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Welders-Join W1 drill rod to 6061 aluminium ?

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Welders

Is there a process that I can use to join W1 drill rod, to 6061 aluminium?

I am considering Loctite bearing and sleeve retaining compound, but I would prefer a better fusion.



I have a DC arc welder and oxy torch available.

What I have in mind is solder or brazing and relatively low temp to avoid a heat affected zone on the drill rod.

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Press or shrink fit. Thread or other mechanical fastener. Groove cut around the steel part and the aluminum cast around the steel.

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I would probably want a press or shrink fit, ideally. Since the two materials expand and contract with temperature at different rates this may make for one way being more complex than the other, as far as which material is on the outside. Dry ice can make for a good size change.

Jnewman is faster at typing than me apparently

Pinning or threading a stud in will make it better resist rotation or pulling out.

Phil

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Explosive welding. EMRTC at NM Tech can probably do it for you though the price of explosives has risen over the years!

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Press fit was what I had in mind + loctite.

But I would trust a solder joint more than loctite
If it was possible, less work than the extra machine steps of pinning or threads.


Also considering pins, tapered pins, roll pins, set screws.

Explosive welding. EMRTC at NM Tech can probably do it for you though the price of explosives has risen over the years!


It probably wouldn't help keeping it all straight and flat either.

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A proper press or shrink fit involves putting a shaft SLIGHTLY larger than the hole into the hole often less than .001". You should not need any locktite if you use this method. Generally it requires fairly tight tolerances so if you don't have machining facilities it may not be the way to go. The exception for the tight tolerances is if the walls around the hole are thin enough that they will stretch. I have a product where I press fit a 3/8" pipe(.493") over 1/2" round bar.

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J.B. weld and duct tape, fix it right up ,you bet.

+1 for jb weld and press fit combo, I don't know of any thermal process the will join aluminum and steel. I am Making the huge assumption that w1 refers to a steel rod....

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I would thread the drill rod and tap the aluminium. But I envision the aluminium not being strong enough to support it. Sort of like a steel post stuck in the dirt.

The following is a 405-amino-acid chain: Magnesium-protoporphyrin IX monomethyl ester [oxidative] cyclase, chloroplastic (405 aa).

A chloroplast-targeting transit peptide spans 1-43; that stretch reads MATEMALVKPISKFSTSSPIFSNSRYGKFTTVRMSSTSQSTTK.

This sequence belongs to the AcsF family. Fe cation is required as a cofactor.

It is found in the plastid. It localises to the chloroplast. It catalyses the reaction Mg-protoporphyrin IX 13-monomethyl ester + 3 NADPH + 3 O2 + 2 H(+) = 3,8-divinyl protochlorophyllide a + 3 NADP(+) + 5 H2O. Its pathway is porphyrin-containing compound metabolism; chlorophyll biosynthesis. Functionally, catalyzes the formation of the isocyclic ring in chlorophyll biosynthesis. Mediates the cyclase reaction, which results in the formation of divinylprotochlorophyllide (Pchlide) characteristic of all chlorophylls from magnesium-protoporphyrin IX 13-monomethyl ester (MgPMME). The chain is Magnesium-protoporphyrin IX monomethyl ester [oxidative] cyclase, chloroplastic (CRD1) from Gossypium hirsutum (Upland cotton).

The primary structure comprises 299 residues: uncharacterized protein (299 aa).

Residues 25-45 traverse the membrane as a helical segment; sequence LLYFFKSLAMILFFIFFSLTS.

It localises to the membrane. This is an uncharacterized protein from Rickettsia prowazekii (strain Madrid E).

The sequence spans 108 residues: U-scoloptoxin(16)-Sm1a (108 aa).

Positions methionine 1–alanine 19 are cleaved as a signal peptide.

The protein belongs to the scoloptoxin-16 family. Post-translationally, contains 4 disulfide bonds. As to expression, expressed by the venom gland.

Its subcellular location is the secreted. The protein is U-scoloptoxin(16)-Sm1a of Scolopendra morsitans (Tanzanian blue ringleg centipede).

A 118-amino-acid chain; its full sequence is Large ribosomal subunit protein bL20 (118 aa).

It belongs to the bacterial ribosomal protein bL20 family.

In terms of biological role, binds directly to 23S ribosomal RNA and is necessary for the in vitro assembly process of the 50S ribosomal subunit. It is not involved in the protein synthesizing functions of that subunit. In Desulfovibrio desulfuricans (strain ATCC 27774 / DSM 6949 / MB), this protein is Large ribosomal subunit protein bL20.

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I would thread the drill rod and tap the aluminium.
But I envision the aluminium not being strong enough to support it. Sort of like a steel post stuck in the dirt.


That's in my mind too.
If I just went all steel soldering would be trouble free.

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Is there a specific reason you are committed to aluminum mating to steel? If it simplifies life to eliminate the dissimilar metals, then do so.

Phil

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Now you didn't say it needed to be nice and flat now did you? If you don't provide the NECESSARY details you can't complain later! (well you can this is the internet after all...)

They have used explosive welding for naval ships where they want a steel hull but an Al superstructure. So an explosively welded transition piece where Steel welders can weld on one end and Al welders and weld on the other is quite handy.

If the design supports it a press fit of Al over a knurled steel shaft can be quite strong.

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Wonder if that miracle rod that solders to Aluminum would stick to Brass? If it did thin coat of braze could be assembled to steel, pressed in then finished with magic rod. Or am I in left field? Would not be first time.

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How about weld or silver braze a thinwall steel sleeve onto the Wi, make the sleeve/W1 assembly the full length of the part and then fill the sleeve with a press fitted aluminum bar . Strong and light, and since the aluminum is just a filler the press fit would not have to be as structural.

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Another more complyant plan would be to bore the end of the aluminum bar, turn a boss on the the W1 that would fit into that bore hole. Drill and tap both the bore hole and the boss end. Connect the two with a stainless steel all thread using your locktight.

Sure would be nice to have some idea of scale and load/strength requirements. Is the reason for using aluminum the need to be non magnetic ? Are the pieces cylindrical, or forged shapes, something else. This would make a great parlor game for machinists.

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Use this product to join the pieces together. I have repaired car door handles that are made of pot metal and can not be welded. I used this to attach a piece of redwood for a handle on a big cleaver that I made about 15 years ago and it is still holding. Get both pieces clean and let it set for a good 24 hours before moving it.


200px-Shoegoo.JPG

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